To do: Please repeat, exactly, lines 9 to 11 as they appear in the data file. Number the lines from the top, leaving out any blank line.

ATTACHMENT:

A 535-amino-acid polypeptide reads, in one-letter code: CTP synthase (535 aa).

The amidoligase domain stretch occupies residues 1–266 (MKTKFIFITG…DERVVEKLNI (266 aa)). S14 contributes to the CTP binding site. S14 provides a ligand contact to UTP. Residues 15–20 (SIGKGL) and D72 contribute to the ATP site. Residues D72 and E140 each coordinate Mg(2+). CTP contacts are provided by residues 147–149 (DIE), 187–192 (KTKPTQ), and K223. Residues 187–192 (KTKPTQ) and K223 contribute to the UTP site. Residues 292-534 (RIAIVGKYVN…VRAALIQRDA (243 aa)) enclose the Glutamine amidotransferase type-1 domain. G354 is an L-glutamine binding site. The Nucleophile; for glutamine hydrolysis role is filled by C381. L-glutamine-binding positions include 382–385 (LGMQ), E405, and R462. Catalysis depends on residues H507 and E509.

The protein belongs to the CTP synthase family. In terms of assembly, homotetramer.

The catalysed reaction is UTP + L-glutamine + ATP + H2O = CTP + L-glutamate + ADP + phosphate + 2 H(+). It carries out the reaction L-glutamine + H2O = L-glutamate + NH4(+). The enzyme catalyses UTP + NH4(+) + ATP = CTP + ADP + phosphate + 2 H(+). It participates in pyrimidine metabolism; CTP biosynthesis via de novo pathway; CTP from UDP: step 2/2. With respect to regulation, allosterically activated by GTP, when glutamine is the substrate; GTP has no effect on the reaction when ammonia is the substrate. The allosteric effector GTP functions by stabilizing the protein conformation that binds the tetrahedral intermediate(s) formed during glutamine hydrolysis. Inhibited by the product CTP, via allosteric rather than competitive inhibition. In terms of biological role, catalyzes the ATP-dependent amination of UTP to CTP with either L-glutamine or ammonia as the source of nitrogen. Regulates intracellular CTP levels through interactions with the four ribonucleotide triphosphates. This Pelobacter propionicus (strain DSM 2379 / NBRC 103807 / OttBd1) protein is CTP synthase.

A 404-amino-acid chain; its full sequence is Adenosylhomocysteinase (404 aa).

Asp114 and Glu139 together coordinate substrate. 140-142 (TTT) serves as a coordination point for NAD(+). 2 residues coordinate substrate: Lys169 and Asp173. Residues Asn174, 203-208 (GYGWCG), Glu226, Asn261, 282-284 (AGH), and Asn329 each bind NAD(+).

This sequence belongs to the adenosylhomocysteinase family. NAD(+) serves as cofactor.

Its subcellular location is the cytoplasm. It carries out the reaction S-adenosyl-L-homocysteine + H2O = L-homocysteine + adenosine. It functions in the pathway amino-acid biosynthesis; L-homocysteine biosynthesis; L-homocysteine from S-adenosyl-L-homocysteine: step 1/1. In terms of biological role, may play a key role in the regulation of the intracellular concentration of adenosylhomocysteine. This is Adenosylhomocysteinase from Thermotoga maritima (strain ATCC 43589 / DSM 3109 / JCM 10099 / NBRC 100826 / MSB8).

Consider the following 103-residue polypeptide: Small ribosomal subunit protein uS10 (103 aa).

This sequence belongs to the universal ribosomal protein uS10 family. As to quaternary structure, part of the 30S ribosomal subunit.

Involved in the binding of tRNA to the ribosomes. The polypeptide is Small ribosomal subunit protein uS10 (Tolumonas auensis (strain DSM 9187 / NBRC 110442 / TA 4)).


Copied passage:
Consider the following 103-residue polypeptide: Small ribosomal subunit protein uS10 (103 aa).

This sequence belongs to the universal ribosomal protein uS10 family. As to quaternary structure, part of the 30S ribosomal subunit.

Involved in the binding of tRNA to the ribosomes. The polypeptide is Small ribosomal subunit protein uS10 (Tolumonas auensis (strain DSM 9187 / NBRC 110442 / TA 4)).